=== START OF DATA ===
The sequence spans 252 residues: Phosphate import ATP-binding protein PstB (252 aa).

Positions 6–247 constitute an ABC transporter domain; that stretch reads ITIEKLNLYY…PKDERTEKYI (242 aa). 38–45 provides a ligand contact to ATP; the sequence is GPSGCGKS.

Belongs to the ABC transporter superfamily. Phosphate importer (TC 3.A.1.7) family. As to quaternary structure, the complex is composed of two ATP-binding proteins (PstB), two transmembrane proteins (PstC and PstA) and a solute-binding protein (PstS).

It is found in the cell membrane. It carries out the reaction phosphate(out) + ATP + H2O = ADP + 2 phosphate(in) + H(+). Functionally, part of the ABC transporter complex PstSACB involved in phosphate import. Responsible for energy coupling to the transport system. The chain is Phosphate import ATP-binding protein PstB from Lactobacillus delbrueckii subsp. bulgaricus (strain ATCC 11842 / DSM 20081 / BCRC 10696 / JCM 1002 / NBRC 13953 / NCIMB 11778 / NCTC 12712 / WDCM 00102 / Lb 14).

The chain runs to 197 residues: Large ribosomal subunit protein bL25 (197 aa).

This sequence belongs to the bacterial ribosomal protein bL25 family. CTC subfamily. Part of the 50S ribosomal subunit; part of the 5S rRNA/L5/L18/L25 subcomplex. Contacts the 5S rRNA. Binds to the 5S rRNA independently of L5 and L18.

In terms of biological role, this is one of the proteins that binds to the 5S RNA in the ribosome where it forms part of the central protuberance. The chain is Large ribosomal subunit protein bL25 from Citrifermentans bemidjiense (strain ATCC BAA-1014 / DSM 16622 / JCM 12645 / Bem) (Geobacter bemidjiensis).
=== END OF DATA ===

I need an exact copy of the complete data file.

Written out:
The sequence spans 252 residues: Phosphate import ATP-binding protein PstB (252 aa).

Positions 6–247 constitute an ABC transporter domain; that stretch reads ITIEKLNLYY…PKDERTEKYI (242 aa). 38–45 provides a ligand contact to ATP; the sequence is GPSGCGKS.

Belongs to the ABC transporter superfamily. Phosphate importer (TC 3.A.1.7) family. As to quaternary structure, the complex is composed of two ATP-binding proteins (PstB), two transmembrane proteins (PstC and PstA) and a solute-binding protein (PstS).

It is found in the cell membrane. It carries out the reaction phosphate(out) + ATP + H2O = ADP + 2 phosphate(in) + H(+). Functionally, part of the ABC transporter complex PstSACB involved in phosphate import. Responsible for energy coupling to the transport system. The chain is Phosphate import ATP-binding protein PstB from Lactobacillus delbrueckii subsp. bulgaricus (strain ATCC 11842 / DSM 20081 / BCRC 10696 / JCM 1002 / NBRC 13953 / NCIMB 11778 / NCTC 12712 / WDCM 00102 / Lb 14).

The chain runs to 197 residues: Large ribosomal subunit protein bL25 (197 aa).

This sequence belongs to the bacterial ribosomal protein bL25 family. CTC subfamily. Part of the 50S ribosomal subunit; part of the 5S rRNA/L5/L18/L25 subcomplex. Contacts the 5S rRNA. Binds to the 5S rRNA independently of L5 and L18.

In terms of biological role, this is one of the proteins that binds to the 5S RNA in the ribosome where it forms part of the central protuberance. The chain is Large ribosomal subunit protein bL25 from Citrifermentans bemidjiense (strain ATCC BAA-1014 / DSM 16622 / JCM 12645 / Bem) (Geobacter bemidjiensis).